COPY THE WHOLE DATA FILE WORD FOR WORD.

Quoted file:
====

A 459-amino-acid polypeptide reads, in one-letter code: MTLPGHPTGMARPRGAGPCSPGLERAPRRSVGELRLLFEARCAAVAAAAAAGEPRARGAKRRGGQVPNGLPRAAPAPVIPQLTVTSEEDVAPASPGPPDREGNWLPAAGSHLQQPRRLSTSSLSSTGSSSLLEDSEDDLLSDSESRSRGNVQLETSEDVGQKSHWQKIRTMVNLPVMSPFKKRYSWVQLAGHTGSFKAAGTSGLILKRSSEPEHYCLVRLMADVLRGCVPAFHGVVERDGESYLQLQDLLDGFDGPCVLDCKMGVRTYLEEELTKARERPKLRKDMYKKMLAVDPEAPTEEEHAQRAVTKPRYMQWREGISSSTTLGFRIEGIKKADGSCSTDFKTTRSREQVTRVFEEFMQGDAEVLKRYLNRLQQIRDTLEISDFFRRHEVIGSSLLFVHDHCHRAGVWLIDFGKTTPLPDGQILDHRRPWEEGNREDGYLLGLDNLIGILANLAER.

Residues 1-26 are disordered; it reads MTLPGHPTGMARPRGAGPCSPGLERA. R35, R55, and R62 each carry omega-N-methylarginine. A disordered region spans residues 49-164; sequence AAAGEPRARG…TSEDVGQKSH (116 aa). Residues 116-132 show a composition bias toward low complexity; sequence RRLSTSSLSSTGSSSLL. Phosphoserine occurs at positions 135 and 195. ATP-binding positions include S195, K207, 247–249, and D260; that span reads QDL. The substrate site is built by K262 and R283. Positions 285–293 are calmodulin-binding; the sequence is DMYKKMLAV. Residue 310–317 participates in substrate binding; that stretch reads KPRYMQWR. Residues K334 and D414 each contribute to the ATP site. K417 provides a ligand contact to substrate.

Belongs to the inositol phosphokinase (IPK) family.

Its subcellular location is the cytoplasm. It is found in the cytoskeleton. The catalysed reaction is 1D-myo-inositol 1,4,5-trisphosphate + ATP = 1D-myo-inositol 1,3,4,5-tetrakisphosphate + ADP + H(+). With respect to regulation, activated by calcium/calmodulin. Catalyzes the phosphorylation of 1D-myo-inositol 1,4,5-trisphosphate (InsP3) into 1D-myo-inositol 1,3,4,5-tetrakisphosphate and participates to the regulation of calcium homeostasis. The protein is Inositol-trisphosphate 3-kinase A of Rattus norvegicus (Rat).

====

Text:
A 459-amino-acid polypeptide reads, in one-letter code: MTLPGHPTGMARPRGAGPCSPGLERAPRRSVGELRLLFEARCAAVAAAAAAGEPRARGAKRRGGQVPNGLPRAAPAPVIPQLTVTSEEDVAPASPGPPDREGNWLPAAGSHLQQPRRLSTSSLSSTGSSSLLEDSEDDLLSDSESRSRGNVQLETSEDVGQKSHWQKIRTMVNLPVMSPFKKRYSWVQLAGHTGSFKAAGTSGLILKRSSEPEHYCLVRLMADVLRGCVPAFHGVVERDGESYLQLQDLLDGFDGPCVLDCKMGVRTYLEEELTKARERPKLRKDMYKKMLAVDPEAPTEEEHAQRAVTKPRYMQWREGISSSTTLGFRIEGIKKADGSCSTDFKTTRSREQVTRVFEEFMQGDAEVLKRYLNRLQQIRDTLEISDFFRRHEVIGSSLLFVHDHCHRAGVWLIDFGKTTPLPDGQILDHRRPWEEGNREDGYLLGLDNLIGILANLAER.

Residues 1-26 are disordered; it reads MTLPGHPTGMARPRGAGPCSPGLERA. R35, R55, and R62 each carry omega-N-methylarginine. A disordered region spans residues 49-164; sequence AAAGEPRARG…TSEDVGQKSH (116 aa). Residues 116-132 show a composition bias toward low complexity; sequence RRLSTSSLSSTGSSSLL. Phosphoserine occurs at positions 135 and 195. ATP-binding positions include S195, K207, 247–249, and D260; that span reads QDL. The substrate site is built by K262 and R283. Positions 285–293 are calmodulin-binding; the sequence is DMYKKMLAV. Residue 310–317 participates in substrate binding; that stretch reads KPRYMQWR. Residues K334 and D414 each contribute to the ATP site. K417 provides a ligand contact to substrate.

Belongs to the inositol phosphokinase (IPK) family.

Its subcellular location is the cytoplasm. It is found in the cytoskeleton. The catalysed reaction is 1D-myo-inositol 1,4,5-trisphosphate + ATP = 1D-myo-inositol 1,3,4,5-tetrakisphosphate + ADP + H(+). With respect to regulation, activated by calcium/calmodulin. Catalyzes the phosphorylation of 1D-myo-inositol 1,4,5-trisphosphate (InsP3) into 1D-myo-inositol 1,3,4,5-tetrakisphosphate and participates to the regulation of calcium homeostasis. The protein is Inositol-trisphosphate 3-kinase A of Rattus norvegicus (Rat).